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Protect your pets this holiday season

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Photo by Leah Kelly / Pexels
Photo by Leah Kelly / Pexels

It may be the most wonderful time of the year, but the holiday season can lead to unexpected dangers for our furry friends. According to Google Trends data, "Pet ER" searches spiked between December 15 and January 2. Washington ranked in the top 10 for this particular search.

But the most common holiday-related disasters are highly preventable. Here are some ways to keep your pets happy and healthy all season.

Food safety
Feasts bookend the holidays in America. However, many of our favorite holiday treats can be deadly to cats and dogs. Most dog owners know that chocolate is toxic, but gummy treats often also include an ingredient known as xylitol. When consumed, xylitol can lead to liver failure and, in severe cases, sudden death. This holiday season, keep stockings and all edible Christmas gifts far away from your pets.

Avoid sharing holiday table scraps and leftovers with your pets too. Many common seasonings contain toxic ingredients for dogs and cats. Onions, raisins, olives, and grapes are just as deadly as chocolate for dogs, so if any of these ingredients find their way into your holiday feast, keep them far away from your pet.

Another common mistake pet owners make is allowing dogs to chew on turkey bones after carving the holiday bird. While raw, uncooked turkey bones can be a fun and healthy snack for dogs, cooked animal bones become brittle and can splinter in a dog's throat, causing choking and asphyxiation. Consider dog-specific bones and treats as a safe alternative.

Deck the halls
Decorations can also cause danger to pets of all sizes. We've seen the traumatic cat scene in Christmas Vacation, but unfortunately, the holiday comedy isn't far from reality.

Christmas trees cause most cat-related holiday disasters. Live trees used in American homes usually include fir, spruce, and pine. These beautiful plants are all mildly to moderately toxic to cats. When ingested, they cause digestive problems. Many tree farms also suggest water additives for live trees to preserve their color until Christmas. These chemicals are deadly when consumed by dogs and cats.

If using a live Christmas tree, keep it in a location your pets can't access, and avoid toxic water additives.

Festive plants, like poinsettias, are also incredibly poisonous to dogs and cats. If you plan on bringing one of these plants into your house for the holidays, keep them far away from any curious nibblers.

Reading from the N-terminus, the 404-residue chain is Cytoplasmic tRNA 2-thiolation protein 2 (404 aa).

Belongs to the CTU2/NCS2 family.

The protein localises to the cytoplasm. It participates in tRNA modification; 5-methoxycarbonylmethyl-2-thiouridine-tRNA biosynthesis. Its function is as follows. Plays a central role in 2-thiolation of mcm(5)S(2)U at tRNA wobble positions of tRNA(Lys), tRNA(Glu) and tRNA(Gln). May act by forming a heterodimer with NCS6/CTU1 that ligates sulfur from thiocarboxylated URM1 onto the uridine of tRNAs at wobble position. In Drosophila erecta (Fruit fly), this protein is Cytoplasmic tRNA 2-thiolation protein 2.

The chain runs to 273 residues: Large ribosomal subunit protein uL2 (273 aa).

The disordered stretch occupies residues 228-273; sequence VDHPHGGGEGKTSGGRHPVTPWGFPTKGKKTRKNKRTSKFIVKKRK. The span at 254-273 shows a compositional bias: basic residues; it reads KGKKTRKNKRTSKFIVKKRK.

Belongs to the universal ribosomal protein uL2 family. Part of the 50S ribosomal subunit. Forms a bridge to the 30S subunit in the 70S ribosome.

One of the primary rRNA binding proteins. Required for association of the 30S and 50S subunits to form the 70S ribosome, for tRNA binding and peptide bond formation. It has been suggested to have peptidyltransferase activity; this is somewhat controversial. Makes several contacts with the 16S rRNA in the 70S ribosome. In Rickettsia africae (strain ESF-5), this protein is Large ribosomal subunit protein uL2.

Plastic trees are also enticing to cats, who may try to eat some branches. Animals cannot digest plastic, and consumption can cause dangerous blockages in the intestines.

Tinsel is another tree decoration cats are drawn to, due to its shininess. Vets recommend avoiding using tinsel or other small decorations that cats may try to eat, and never leaving your cat alone with your tree.

Prevent sudden electrocution by indoor or outdoor Christmas lights by wrapping wires in electrical tape or using a wire hider. This will keep young teething pets from exploring extension cords.

Most pet parents know not to leave candles burning around pets without supervision —- one wagging tail or curious kitten can lead to a disaster. However, many don't know that candles release toxins into the air that can irritate pets. When burned constantly, they can even cause respiratory issues. So look for pet-safe soy blends, and avoid paraffin wax or candles with additives. Unfortunately, most bath and bodyworks candles include paraffin wax, but small businesses, like Paddywack in Mill Creek, carry pet-friendly options.

Gift guide
Young people will spend a small fortune on pet gifts this holiday season. It is important to know which are safest for your animals.

Most dogs love chewing bones, but vets warn consumers to avoid those made from rawhide, as it is the leading cause of stomach blockages and choking. Rawhide doesn't break down in the stomach like natural treats.

Great alternative chews include bully sticks (but don't google what they're made of), Chhurpupu Yak Chews (which can be found at Mud Bay), and Northwest Naturals frozen uncooked bones.

There's nothing cuter than a pet in a holiday sweater, but owners should never leave dogs and cats in clothing without supervision. Prolonged time in sweaters can cause stress and overheating. Outfits can also become choking hazards if your pet attempts to take them off.

Holiday parties
Of course, the holidays are a perfect time for catching up with family and friends, but visitors can cause increased stress for pets, especially those with separation anxiety. If hosting a holiday get-together, assess what your pet will need to be comfortable.

If you have a Houdini, keep them in a safe location where they can't make a break for it during all the commotion. If your dog or cat is shy around visitors, ensure they have a place to hide, and let guests know they would prefer privacy. Even the most social animals can get overwhelmed with large groups. Make sure guests know and respect your pet's boundaries, and always monitor children when interacting with your animals.

When the holiday season rolls around, we often think about the ones we love the most. Keep your pets safe, happy, and healthy this year. Small changes to your traditions can mean the difference between life and death.